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Archives – February, 2011

DOMA decision: It's not [insert President] won't defend [insert case] Mad Libs

Cross-posted at Good As You

By Jeremy Hooper

Here’s a novel new meme building in socially conservative circles:

In an exclusive interview with Newsmax.TV Friday, former House Speaker Newt Gingrich said President Barack Obama’s decision not to fully enforce the Defense of Marriage law eventually could lead to a constitutional crisis, as he has directly violated his constitutional duties by arbitrarily suspending a law.

Gingrich even suggested that, if a “President Sarah Palin” had taken a similar action, there would have been immediate calls for her impeachment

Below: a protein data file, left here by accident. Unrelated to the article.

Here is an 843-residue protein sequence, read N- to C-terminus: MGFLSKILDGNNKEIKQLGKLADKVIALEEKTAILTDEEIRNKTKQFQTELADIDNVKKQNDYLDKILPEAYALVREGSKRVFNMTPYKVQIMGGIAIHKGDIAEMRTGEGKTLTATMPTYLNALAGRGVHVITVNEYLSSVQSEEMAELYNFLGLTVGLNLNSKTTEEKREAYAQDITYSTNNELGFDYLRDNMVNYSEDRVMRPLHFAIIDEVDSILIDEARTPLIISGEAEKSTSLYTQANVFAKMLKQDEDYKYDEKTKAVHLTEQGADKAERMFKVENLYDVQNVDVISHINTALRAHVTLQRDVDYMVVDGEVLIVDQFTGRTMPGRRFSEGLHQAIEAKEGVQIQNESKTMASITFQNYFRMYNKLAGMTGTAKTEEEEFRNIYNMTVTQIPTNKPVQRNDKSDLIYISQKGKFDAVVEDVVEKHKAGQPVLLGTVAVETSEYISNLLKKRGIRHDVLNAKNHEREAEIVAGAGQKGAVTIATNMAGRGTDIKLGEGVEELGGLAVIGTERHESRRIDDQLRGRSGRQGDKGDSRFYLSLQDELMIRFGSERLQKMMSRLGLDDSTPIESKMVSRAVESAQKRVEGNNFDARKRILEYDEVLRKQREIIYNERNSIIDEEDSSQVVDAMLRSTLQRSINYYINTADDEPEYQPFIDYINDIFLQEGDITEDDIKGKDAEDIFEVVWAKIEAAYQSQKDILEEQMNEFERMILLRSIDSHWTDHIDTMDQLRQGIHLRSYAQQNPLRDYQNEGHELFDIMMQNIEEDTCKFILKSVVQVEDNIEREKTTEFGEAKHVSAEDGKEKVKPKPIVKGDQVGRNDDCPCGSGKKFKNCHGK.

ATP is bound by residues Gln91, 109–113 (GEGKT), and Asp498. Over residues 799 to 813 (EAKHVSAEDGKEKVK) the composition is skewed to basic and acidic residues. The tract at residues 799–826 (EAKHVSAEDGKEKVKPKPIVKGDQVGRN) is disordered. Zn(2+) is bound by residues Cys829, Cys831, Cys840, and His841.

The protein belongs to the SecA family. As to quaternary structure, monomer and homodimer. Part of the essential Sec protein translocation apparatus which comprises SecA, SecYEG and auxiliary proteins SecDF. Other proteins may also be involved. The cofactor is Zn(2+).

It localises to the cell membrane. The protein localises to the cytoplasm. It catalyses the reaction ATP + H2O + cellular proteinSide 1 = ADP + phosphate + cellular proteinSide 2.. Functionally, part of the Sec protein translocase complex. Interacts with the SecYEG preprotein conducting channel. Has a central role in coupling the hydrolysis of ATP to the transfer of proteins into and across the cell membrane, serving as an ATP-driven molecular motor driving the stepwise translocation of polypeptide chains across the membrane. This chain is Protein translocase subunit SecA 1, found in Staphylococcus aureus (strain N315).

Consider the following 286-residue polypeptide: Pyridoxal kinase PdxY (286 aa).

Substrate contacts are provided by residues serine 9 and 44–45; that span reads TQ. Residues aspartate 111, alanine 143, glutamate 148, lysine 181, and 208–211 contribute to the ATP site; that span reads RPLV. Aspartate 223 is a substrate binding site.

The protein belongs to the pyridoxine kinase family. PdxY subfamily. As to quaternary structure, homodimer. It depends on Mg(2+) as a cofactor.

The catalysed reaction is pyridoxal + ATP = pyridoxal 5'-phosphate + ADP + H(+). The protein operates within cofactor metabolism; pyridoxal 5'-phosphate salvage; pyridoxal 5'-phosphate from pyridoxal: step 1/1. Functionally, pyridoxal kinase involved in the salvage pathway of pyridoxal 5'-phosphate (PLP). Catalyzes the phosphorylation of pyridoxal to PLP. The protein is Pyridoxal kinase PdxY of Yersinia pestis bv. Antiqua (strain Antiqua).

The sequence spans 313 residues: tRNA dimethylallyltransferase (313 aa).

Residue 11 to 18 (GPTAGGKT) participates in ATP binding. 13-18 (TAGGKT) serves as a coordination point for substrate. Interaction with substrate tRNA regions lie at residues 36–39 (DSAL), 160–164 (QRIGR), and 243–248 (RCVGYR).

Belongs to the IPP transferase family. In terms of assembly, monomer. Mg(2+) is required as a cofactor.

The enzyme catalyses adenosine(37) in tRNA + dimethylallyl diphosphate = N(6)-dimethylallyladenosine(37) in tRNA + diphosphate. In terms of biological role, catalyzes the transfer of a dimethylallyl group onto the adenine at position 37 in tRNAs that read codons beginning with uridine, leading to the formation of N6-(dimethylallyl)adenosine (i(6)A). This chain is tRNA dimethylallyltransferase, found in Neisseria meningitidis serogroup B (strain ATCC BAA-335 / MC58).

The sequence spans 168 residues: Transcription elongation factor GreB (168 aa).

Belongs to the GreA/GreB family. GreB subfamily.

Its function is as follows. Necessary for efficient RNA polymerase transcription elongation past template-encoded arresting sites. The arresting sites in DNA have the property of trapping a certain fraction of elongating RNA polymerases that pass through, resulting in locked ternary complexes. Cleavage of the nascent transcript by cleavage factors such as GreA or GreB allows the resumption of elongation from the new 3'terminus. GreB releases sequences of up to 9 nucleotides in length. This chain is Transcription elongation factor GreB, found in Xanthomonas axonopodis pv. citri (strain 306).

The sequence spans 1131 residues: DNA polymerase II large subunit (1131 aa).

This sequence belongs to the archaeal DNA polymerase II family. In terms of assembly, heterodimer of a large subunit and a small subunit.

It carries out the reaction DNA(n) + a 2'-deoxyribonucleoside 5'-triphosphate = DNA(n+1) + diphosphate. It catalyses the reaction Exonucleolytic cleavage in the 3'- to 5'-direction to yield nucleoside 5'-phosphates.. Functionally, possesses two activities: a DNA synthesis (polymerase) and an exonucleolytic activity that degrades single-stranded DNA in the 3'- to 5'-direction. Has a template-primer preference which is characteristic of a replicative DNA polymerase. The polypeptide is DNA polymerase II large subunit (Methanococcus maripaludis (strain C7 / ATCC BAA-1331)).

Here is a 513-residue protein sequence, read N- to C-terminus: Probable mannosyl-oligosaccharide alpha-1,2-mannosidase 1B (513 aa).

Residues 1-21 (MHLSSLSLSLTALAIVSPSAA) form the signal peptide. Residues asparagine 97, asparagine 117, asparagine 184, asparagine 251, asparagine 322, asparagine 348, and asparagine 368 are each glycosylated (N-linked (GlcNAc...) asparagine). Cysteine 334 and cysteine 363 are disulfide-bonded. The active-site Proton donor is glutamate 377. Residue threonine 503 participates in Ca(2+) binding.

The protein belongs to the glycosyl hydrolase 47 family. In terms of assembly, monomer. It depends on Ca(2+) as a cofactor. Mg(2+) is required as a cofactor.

Gingrich: If Palin Took Obama Actions, There Would Be Calls for Impeachment [Newsmax via the National Organization for Marriage]

Uhm, okay. But here’s the question: What “similar action” would a potential President Palin possibly take? Because what we are talking about here is the increased protection of one of the last shunnable minority populations. This is not some generic case. With dropped DOMA defense, we are talking about something specific: The possibility of increased nondiscrimination for LGB people. Sarah Palin has never given any indication that she would put that concept even close to a table, much less on it.